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A foot more light, a step more true,
Canto i. St. 21.
Canto ii. St. 22.
Canto iv. St. 1. The rose is fairest when 't is budding new, And hope is brightest when it dawns from fears.
Canto iv. St. 30. Art thou a friend to Roderick ?
Canto v. St. 10.
And the stern joy which warriors feel
The Lord of the Isles.
Canto v. Stanza 18. O many a shaft, at random sent, Finds mark, the archer little meant ! And many a word at random spoken May soothe, or wound, a heart that's broken!
Vol. ii. Chapter xxi. Sound, sound the clarion, fill the fife!
To all the sensual world proclaim, One crowded hour of glorious life
Is worth an age without a name.
Vol. i. Chapter xii. Within that awful volume lies The mystery of mysteries !
Lalla Rookh. The Fire-Worshippers. O, ever thus from childhood's hour
I've seen my fondest hopes decay; I never loved a tree or flower,
But 't was the first to fade away.
The Light of the Harem. Alas ! how light a cause may move Dissension between hearts that love! Hearts that the world in vain had tried, And sorrow but more closely tied; That stood the storm when waves were rough, Yet in a sunny hour fall off, Like ships that have gone down at sea, When heaven was all tranquillity.
All that's bright must fade.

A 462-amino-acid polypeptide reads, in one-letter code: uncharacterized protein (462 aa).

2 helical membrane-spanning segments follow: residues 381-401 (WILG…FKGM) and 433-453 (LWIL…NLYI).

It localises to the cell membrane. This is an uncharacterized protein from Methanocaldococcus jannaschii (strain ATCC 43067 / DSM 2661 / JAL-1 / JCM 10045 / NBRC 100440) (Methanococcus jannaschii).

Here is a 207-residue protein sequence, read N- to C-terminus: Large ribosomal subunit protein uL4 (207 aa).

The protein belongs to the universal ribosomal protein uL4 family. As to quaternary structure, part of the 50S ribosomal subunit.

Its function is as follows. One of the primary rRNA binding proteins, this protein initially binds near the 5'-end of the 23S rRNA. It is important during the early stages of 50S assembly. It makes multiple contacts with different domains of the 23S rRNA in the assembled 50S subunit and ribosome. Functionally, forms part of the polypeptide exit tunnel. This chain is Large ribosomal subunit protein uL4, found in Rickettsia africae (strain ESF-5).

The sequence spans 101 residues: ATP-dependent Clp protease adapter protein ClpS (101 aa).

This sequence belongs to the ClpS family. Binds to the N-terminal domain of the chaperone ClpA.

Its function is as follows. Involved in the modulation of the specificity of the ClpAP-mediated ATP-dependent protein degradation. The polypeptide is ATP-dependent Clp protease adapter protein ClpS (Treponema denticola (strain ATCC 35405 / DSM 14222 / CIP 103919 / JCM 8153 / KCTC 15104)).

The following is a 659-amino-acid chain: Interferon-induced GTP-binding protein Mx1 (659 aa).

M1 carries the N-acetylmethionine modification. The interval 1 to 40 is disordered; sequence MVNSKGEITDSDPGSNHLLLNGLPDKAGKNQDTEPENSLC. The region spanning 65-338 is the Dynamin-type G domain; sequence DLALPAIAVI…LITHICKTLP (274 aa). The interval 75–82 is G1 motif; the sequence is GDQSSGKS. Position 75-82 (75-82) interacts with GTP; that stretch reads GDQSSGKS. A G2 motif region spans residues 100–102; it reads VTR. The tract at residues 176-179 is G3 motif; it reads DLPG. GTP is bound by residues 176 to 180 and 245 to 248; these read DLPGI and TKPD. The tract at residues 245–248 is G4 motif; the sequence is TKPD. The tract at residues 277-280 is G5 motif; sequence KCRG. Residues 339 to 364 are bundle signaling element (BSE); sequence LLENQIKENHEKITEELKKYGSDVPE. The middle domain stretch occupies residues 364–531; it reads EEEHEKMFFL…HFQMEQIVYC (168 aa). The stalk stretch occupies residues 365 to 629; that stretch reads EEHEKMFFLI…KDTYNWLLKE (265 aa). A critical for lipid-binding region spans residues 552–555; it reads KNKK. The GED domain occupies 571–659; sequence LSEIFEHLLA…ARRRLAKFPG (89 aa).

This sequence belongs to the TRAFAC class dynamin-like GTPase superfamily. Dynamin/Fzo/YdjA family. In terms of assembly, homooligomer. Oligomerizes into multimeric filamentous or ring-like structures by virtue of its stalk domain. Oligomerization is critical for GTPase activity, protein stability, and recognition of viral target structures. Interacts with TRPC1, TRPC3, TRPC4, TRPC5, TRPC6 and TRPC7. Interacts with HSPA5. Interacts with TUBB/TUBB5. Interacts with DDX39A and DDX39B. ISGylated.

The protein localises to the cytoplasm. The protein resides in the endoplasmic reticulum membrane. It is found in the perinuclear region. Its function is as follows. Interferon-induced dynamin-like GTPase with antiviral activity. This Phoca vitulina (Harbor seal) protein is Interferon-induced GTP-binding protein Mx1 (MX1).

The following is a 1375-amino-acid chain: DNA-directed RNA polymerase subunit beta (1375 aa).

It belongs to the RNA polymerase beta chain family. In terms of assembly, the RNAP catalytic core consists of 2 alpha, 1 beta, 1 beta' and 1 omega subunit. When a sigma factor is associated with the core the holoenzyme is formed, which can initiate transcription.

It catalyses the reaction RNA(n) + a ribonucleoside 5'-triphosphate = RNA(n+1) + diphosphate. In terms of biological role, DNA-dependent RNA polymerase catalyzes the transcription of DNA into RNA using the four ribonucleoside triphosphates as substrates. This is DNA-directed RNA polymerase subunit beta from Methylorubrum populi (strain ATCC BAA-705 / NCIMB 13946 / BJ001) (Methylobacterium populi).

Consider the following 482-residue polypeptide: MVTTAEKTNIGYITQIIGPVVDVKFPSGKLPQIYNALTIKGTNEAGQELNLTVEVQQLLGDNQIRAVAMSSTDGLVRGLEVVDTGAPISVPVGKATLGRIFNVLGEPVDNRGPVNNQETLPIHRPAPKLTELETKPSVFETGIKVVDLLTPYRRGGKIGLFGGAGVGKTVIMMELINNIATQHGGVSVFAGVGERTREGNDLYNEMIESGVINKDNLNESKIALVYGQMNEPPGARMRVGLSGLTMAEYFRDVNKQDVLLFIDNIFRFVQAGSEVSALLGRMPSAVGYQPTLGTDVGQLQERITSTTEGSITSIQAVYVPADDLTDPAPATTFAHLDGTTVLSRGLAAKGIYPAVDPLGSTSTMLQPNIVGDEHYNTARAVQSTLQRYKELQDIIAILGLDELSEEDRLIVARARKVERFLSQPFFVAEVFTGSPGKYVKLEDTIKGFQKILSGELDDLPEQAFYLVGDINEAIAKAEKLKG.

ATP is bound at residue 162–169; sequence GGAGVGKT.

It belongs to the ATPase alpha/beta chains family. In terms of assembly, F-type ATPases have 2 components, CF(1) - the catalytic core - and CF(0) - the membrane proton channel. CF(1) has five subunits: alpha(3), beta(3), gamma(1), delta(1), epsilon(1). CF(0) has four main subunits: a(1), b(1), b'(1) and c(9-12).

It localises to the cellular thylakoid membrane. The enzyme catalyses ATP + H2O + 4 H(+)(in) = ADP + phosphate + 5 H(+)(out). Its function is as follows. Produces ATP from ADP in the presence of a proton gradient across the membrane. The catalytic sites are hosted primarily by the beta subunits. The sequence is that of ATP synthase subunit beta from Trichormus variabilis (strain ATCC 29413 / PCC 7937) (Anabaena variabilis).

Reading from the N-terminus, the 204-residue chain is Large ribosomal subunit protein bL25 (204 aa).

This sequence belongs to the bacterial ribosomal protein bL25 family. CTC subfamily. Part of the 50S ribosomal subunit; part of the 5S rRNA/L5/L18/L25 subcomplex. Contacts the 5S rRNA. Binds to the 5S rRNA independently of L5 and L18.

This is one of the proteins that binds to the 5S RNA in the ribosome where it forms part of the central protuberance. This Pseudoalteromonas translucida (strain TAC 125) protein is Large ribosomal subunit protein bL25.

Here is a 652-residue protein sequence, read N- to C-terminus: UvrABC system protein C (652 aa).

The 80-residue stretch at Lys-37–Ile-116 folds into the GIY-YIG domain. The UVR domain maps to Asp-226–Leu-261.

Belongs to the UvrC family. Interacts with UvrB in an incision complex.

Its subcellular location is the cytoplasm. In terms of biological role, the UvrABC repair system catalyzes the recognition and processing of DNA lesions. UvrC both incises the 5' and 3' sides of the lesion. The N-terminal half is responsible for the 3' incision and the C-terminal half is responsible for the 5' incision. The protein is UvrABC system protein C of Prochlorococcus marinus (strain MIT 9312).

The brightest still the fleetest;
But to be lost when sweetest.
Farewell! But whenever you welcome the hour. You may break, you may shatter the vase,
if But the scent of the roses will hang round it still.
Above the green elms, that a cottage was near,
“ A heart that was humble might hope for it here."
The Blue Stocking.
To weep, yet scarce know why;
Then throw it idly by.
This World is all a Fleeting Show.
For man's illusion given ;
Deceitful shine, deceitful flow
Oft in the Stilly Night.
E’er slumber's chain has bound me,
Of other days around me.
Christmas Hymn. Brightest and best of the sons of the morning! Dawn on our darkness, and lend us thine aid.
First Sunday after Epiphany.
How sweet the lily grows.
* Altered in later editions to
No workman steel, no ponderous axes rung,
The Winter Morning Walk, B. V.
Seventh Sunday after Trinity. When spring unlocks the flowers to paint the laughing
At a Funeral.
No. ii. Thou art gone to the grave! but we will not deplore thee, Though sorrows and darkness encompass the tomb.
On heavenly hope and earthly hope.
But earthly hope, how bright soe'er,
As false and fleeting as ’t is fair.
From India's coral strand,
Roll down their golden sand.
JONATHAN M. SEWALL.
1748 – 1808.
Epilogue to Cato.
No pent up Utica contracts your powers,